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OFF THE CUFF.

Byline: ADAM JUPP

I AM not sure I like the person I have become.

The economic climate has led to many of us to scrimp and save. That is phenomenon that has swept across Chronicle HQ.

After years of splashing out on posh coffees in the morning and fancy sandwiches in the afternoon, I decided enough was enough. Here were at least two things I could cut out in a quest to save a few pennies - but if I was going to suffer, I was darn sure my colleagues would too.

So, using my best PR techniques, I floated the idea around the horseshoe of desks I sit at that we should start a coffee co-operative, chipping in for beans, milk and, where appropriate, sugar/sweetener. I highlighted that even when buying a luxury brand, we could buy in bulk and the economy of scale would mean significant savings. Would you believe it, they bought it and, I am glad to report, it was a huge success.

What followed was the honeymoon period, as we all enjoyed regular brews while not damaging our bank balances. It even worked as a bonding exercise, with horseshoe members taking their turns to make the round and even the odd sweep of cup-cleaning going on.

But, as with most things, it didn't take long for standards to slip and as they did, I saw my temperament alter somewhat.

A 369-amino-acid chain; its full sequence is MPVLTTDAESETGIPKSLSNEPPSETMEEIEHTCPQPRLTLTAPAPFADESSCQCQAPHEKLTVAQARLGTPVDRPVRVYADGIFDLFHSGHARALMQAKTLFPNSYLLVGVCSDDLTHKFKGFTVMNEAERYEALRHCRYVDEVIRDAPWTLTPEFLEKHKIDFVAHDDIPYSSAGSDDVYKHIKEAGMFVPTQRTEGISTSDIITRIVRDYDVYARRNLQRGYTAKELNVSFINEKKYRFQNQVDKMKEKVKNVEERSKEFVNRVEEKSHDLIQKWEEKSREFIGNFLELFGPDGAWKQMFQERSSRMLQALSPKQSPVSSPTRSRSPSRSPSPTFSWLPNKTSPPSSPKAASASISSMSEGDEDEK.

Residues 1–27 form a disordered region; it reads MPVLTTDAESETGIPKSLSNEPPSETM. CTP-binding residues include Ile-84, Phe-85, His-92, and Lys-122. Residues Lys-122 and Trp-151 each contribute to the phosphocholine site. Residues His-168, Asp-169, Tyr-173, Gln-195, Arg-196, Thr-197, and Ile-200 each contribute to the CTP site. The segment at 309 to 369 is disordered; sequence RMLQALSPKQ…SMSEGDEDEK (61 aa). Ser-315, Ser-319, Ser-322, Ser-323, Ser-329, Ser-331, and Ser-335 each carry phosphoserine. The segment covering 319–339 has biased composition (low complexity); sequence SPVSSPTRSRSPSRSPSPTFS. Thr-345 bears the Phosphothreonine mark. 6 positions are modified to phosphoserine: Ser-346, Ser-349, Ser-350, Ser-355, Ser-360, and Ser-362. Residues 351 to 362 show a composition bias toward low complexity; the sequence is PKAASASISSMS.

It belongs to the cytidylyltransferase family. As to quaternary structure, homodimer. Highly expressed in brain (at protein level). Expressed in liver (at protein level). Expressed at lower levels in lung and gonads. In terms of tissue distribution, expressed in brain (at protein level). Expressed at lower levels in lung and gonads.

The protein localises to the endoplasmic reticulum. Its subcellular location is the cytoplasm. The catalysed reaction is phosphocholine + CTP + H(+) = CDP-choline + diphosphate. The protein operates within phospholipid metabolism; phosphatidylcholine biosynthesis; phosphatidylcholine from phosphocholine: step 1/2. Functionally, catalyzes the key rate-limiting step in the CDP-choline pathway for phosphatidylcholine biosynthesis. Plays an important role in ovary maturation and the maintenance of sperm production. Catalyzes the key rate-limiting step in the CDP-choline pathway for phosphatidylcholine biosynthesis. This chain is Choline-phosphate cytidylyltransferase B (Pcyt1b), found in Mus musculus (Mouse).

It all started with good old-fashioned round shirking. Eventually the coffee politics got under my skin to the point I was spending entire journeys home with Mrs J bleating on about it. And I moved on to much pettier preoccupations, the first of which was litter louts. Having set up a tray on which all the vital ingredients were laid, I began to notice the system was being abused. And one day I just lost it as I walked past and saw the silver tab that comes off the mouth of a milk bottle and an empty coffee jar.

For some reason, the red mist descended and I found myself slamming a mug down and uttering the words: "I suppose it is too much trouble to throw these items into the bin that is just two metres away?" Most worryingly, once the red mist had passed, I wasn't struck by the sense of embarrassment that should really have followed such a patronising and teacher-like remark. No, I was rather spurred on.

Even when trying to bury the hatchet and offer my colleagues an olive branch, I have been overcome by pettiness. Just this week, I spotted an immense bargain in my supermarket and snapped up a giant jar of coffee, complete with free re-fill pouch. I could barely sleep for thoughts of how happy the horseshoe would be with my purchase.

But rather than plonking it on the blue tray as a goodwill gesture, I scoured the office for an empty draw and informed all my deskmates they owed pounds 1 for their share of the caffeine bonanza.

Only when they had forked out would I reveal the location of the jar, so as to guard against the possibility of free-loading. It was at the point I was e-mailing my fourth cryptic message to disclose the granules' whereabouts that the true extent of my moronic behaviour hit home and shame at last started creeping into my mind.

I'll get round to apologising once the final horseshoe member has finally paid up.
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Title Annotation:Letters
Publication:Evening Chronicle (Newcastle, England)
Date:Oct 29, 2009
Words:575
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